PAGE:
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Flexible Automation and Integrated Manufacturing 1999

ISBN Imprimer: 978-1-56700-133-4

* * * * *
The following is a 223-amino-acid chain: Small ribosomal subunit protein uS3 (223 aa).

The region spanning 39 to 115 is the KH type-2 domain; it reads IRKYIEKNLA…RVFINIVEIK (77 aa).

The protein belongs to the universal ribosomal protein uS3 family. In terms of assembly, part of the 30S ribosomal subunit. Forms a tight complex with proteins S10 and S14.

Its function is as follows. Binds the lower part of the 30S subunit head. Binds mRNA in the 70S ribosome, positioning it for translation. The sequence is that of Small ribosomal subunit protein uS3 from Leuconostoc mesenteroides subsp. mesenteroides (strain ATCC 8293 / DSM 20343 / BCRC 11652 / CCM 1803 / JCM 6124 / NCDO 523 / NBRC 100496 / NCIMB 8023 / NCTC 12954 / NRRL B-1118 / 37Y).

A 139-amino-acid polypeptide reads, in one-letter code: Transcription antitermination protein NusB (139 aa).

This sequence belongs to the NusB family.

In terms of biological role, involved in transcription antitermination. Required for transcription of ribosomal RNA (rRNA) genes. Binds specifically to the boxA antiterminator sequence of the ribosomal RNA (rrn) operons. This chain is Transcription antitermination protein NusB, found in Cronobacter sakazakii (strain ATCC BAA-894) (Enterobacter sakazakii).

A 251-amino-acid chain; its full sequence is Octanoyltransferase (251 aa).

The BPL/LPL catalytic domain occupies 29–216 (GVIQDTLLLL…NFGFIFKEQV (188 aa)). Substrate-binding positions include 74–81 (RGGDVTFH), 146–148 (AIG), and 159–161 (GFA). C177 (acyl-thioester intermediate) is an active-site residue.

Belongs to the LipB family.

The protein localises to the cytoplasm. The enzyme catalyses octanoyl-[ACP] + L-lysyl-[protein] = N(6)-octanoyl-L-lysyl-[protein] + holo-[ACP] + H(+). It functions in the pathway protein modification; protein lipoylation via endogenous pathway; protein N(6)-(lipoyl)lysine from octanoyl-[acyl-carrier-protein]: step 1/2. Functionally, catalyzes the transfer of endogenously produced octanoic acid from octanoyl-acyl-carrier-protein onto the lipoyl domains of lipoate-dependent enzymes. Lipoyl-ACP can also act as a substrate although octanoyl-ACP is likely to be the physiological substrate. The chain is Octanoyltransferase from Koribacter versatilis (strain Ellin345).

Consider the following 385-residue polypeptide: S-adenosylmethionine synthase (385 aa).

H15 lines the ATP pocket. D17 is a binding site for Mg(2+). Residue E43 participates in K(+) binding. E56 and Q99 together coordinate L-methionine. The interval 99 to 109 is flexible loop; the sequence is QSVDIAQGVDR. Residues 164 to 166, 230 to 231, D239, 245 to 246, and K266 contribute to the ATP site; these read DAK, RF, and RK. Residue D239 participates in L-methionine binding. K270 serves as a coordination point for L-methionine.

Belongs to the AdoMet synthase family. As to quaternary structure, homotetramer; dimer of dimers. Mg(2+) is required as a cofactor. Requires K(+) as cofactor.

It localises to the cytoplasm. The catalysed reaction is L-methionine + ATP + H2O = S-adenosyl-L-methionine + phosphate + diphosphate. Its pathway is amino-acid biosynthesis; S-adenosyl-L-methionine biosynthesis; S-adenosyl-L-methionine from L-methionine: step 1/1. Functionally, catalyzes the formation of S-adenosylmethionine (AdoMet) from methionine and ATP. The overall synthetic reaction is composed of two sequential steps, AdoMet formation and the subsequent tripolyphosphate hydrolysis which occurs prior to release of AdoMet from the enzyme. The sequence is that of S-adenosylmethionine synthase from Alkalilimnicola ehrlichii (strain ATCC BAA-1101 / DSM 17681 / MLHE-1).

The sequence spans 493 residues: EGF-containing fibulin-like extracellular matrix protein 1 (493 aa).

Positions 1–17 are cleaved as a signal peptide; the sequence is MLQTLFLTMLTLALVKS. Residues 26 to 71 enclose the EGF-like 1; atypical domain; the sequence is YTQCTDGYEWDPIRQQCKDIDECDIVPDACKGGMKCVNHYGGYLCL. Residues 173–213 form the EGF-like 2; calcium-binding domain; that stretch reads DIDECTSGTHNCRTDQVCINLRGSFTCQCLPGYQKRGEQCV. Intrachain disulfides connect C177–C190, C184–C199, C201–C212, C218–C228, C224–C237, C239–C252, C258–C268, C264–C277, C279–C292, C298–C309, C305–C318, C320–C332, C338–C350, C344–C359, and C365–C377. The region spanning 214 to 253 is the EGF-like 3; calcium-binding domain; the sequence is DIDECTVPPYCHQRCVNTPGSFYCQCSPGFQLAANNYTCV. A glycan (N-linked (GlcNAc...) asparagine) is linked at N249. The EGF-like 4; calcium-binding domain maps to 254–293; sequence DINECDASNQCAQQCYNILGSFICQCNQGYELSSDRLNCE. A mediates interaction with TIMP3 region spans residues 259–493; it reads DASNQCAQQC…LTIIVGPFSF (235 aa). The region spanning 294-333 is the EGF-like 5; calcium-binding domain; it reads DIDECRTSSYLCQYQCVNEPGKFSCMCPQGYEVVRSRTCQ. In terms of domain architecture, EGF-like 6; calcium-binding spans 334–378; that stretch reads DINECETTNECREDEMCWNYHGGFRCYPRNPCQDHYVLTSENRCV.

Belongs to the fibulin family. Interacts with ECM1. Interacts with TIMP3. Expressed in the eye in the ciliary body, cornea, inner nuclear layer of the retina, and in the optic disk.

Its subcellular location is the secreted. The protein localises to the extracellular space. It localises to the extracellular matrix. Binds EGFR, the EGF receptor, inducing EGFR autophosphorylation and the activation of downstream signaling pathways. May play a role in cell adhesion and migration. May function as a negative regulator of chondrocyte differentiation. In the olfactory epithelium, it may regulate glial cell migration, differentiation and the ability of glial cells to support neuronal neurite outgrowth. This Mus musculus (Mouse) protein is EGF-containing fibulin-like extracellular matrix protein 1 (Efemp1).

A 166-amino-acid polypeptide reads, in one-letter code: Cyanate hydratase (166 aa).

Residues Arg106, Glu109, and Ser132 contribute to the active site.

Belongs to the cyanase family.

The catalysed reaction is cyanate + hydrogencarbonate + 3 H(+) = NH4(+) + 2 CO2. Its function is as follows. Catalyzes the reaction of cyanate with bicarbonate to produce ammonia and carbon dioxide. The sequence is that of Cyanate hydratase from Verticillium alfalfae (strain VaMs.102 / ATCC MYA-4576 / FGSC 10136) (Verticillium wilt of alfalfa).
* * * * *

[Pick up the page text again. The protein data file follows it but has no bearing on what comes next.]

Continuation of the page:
Most manufacturing firms with multiple production lines have the operating flexibility to invest (or divest) incrementally. This incremental investment approach is especially useful under conditions of uncertainty because it allows firms to adopt flexible investment strategies that enhance profit through learning and adaptation. Conventional net present value (NPV) criterion, when applied under conditions of uncertainty, often fails to capture the value of operating flexibility. In particular, firms that invest in Flexible Manufacturing Systems (FMS) can automate sequentially. Such sequential type investments exhibit asymmetric payoffs that resemble financial option structures. Typically, an investment that is initially undesirable can either be delayed or even undertaken as a sample investment if it would provide opportunities to pursue additional investments after resolving uncertainty. The options approach to decision making discussed in this paper is general and related to the quasi-option concept. In particular, it is interpreted as the value of the gain from taking advantage of more information before making a decision, which and is identified as the value of flexibility.
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